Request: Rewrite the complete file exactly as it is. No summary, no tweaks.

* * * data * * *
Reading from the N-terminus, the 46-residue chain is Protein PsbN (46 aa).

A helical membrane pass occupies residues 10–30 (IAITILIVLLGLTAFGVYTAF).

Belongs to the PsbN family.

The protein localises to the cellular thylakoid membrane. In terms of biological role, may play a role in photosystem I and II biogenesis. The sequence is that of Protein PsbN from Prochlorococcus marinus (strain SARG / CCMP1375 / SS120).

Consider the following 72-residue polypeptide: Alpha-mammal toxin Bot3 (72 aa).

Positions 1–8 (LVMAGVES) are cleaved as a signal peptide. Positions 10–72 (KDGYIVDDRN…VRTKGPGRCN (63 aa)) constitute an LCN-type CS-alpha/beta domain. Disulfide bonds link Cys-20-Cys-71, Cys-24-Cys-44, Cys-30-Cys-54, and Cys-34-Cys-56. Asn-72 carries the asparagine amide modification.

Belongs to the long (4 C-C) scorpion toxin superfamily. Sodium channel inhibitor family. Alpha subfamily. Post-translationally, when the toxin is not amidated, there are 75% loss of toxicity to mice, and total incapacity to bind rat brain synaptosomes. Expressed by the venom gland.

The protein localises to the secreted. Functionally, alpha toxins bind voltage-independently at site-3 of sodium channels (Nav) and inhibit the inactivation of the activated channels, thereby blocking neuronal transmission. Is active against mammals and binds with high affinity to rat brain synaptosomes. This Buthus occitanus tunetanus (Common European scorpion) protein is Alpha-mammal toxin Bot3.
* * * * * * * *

Reading from the N-terminus, the 46-residue chain is Protein PsbN (46 aa).

A helical membrane pass occupies residues 10–30 (IAITILIVLLGLTAFGVYTAF).

Belongs to the PsbN family.

The protein localises to the cellular thylakoid membrane. In terms of biological role, may play a role in photosystem I and II biogenesis. The sequence is that of Protein PsbN from Prochlorococcus marinus (strain SARG / CCMP1375 / SS120).

Consider the following 72-residue polypeptide: Alpha-mammal toxin Bot3 (72 aa).

Positions 1–8 (LVMAGVES) are cleaved as a signal peptide. Positions 10–72 (KDGYIVDDRN…VRTKGPGRCN (63 aa)) constitute an LCN-type CS-alpha/beta domain. Disulfide bonds link Cys-20-Cys-71, Cys-24-Cys-44, Cys-30-Cys-54, and Cys-34-Cys-56. Asn-72 carries the asparagine amide modification.

Belongs to the long (4 C-C) scorpion toxin superfamily. Sodium channel inhibitor family. Alpha subfamily. Post-translationally, when the toxin is not amidated, there are 75% loss of toxicity to mice, and total incapacity to bind rat brain synaptosomes. Expressed by the venom gland.

The protein localises to the secreted. Functionally, alpha toxins bind voltage-independently at site-3 of sodium channels (Nav) and inhibit the inactivation of the activated channels, thereby blocking neuronal transmission. Is active against mammals and binds with high affinity to rat brain synaptosomes. This Buthus occitanus tunetanus (Common European scorpion) protein is Alpha-mammal toxin Bot3.